In many ways, Telegraph Avenue is the essence of Berkeley.
Telegraph Avenue is Berkeley’s melting pot. It’s where the city’s past, present and future come together in dynamic color. It’s where Berkeley’s vibrant academic scene blends with its eccentric 1960s heritage, where old school record shops meet chic clothing boutiques, where bright-eyed Cal students and quirky street vendors walk side by side.
In many ways, Telegraph Avenue is Berkeley.
If you’re on a college visit, strolling down Telegraph isn’t so much an option as it is a necessity. With its proximity to the heart of campus and many of UC Berkeley’s residence halls and Greek housing, you will likely be spending a lot of time on Telegraph if you go to Cal.
Telegraph’s eclectic shopping scene is one of its major draws. Within this six-block radius from Cal’s south entrance, there is an abundance of locally-owned businesses with goods across the spectrum. Stock your closet with trendy streetwear from Bows and Arrows, vintage threads from Mars or funky hats from the Berkeley Hat Company. For the bookworms, Moe’s Books is a throwback Berkeley favorite, a sprawling book emporium with a extensive collection. Say hi to the Wizard, a famous tarot card reader who often sets up shop in the vicinity.
Into music? There’s a reason that Berkeley resident Michael Chabon set his 2012 novel “Telegraph Avenue,” along the thoroughfare: Telegraph is famous for its record shops. Rasputin Music has been a favorite of the area since the 1970s, with an absolutely massive collection of popular music and hidden gems alike filling its shelves. Just down the street, Amoeba Music has the selection to challenge Rasputin. New to the scene is the Mad Monk Center for Anachronistic Media, just across from Amoeba. If the provocative name doesn’t arouse your curiosity, perhaps Mad Monk’s varied mix of records, books and colorful artwork will.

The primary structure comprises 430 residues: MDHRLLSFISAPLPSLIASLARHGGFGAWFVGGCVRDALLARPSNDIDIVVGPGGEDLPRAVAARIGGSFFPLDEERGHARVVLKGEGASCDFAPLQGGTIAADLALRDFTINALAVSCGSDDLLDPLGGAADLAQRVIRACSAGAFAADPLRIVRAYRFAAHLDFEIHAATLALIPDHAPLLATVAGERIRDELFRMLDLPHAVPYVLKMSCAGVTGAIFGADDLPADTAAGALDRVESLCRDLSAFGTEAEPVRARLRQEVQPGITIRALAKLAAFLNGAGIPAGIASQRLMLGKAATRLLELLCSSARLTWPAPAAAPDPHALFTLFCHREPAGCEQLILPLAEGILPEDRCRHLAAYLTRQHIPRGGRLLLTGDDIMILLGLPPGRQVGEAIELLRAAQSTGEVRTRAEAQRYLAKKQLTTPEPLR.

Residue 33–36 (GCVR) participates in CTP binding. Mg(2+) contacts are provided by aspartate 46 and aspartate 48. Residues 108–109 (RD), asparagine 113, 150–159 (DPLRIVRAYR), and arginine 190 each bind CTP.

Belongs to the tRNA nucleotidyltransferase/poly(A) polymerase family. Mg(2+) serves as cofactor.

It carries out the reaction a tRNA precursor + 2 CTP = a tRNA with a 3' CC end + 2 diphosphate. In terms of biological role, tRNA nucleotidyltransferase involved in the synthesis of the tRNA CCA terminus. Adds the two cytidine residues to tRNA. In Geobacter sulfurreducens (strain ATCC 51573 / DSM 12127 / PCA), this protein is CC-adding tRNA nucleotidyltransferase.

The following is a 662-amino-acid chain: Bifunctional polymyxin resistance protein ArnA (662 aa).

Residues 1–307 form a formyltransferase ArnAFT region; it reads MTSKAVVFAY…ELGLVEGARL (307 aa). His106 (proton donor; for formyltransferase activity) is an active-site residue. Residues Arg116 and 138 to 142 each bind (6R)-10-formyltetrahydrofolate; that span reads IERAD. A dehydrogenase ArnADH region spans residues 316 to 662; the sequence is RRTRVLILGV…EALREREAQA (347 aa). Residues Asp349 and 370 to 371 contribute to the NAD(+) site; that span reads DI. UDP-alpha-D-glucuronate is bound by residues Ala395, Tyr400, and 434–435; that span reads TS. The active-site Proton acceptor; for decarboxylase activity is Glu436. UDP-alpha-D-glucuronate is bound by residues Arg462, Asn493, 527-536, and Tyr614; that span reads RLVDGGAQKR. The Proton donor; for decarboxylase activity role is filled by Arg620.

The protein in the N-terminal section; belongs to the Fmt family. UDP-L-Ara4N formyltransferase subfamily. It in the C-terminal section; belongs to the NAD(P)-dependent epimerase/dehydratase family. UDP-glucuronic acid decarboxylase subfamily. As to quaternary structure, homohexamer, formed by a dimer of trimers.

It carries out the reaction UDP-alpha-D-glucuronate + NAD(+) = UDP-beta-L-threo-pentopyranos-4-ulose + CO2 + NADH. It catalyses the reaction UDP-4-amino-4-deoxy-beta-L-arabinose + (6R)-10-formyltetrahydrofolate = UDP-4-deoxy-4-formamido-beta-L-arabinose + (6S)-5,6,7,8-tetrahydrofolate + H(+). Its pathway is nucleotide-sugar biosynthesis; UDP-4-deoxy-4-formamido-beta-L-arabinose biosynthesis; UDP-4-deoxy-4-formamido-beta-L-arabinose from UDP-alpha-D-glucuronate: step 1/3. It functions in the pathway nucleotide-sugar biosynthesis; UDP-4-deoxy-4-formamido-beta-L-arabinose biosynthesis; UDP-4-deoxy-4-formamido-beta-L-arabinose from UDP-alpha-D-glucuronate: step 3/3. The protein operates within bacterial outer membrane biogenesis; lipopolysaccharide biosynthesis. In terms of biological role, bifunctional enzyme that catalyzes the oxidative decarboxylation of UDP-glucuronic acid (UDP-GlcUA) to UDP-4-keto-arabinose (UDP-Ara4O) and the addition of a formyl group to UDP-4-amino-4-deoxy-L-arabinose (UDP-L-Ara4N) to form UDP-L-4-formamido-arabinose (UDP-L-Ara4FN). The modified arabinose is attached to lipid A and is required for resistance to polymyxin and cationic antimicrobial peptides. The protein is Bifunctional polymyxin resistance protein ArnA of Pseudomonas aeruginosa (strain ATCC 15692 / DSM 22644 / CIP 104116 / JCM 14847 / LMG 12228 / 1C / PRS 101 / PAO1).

There’s plenty to do in the Telegraph area besides shop. Straddled by Haste Street and Dwight Way, People’s Park is a historic site, scene of one of the defining moments of 1960s Berkeley, “Bloody Thursday,” the culmination of simmering tensions between the University, its students, and ultimately the Berkeley police. The confrontation is depicted on a large mural just down the street at Haste and Telegraph. For more Berkeley history in the Telegraph area, check out Sproul Plaza, heart of the famous Free Speech Movement. There’s a plaque on the spot where Mario Savio urged his fellow students to rebel against the machine, to “put your bodies upon the gears and upon the wheels, upon all the apparatus, and you've got to make it stop.”
Telegraph is a great jumping off point to Cal’s varied history, and to many exciting events on campus, as well. Zellerbach Hall is home to a wide variety of concerts and performances. Next door, Haas Pavilion houses Cal’s basketball, volleyball and gymnastics teams.
While it doesn’t have quite the breadth of fine dining options as nearby Downtown Berkeley or the Gourmet Ghetto, Telegraph is no drag. Cafes, pubs and date night spots aplenty line these streets. From lattes at 1951 Coffee Company, to beer and burgers at Freehouse Berkeley and ice cream sandwiches at CREAM, Telegraph knows how to cater to the in-crowd.
When all is said and done, and you need a place to lay your head, you won’t have to stray far. Telegraph is home to some of Berkeley’s highest rated hotels. The Graduate Berkeley, Rose Garden Inn, Berkeley City Club and Bancroft Hotel are all great, accessible options whether you are a prospective student, visiting parent, event-goer, or simply visiting Berkeley for the fun of it.
For more recommendations and information about the area, take a look at Bravo Your City’s Telegraph Avenue microguide.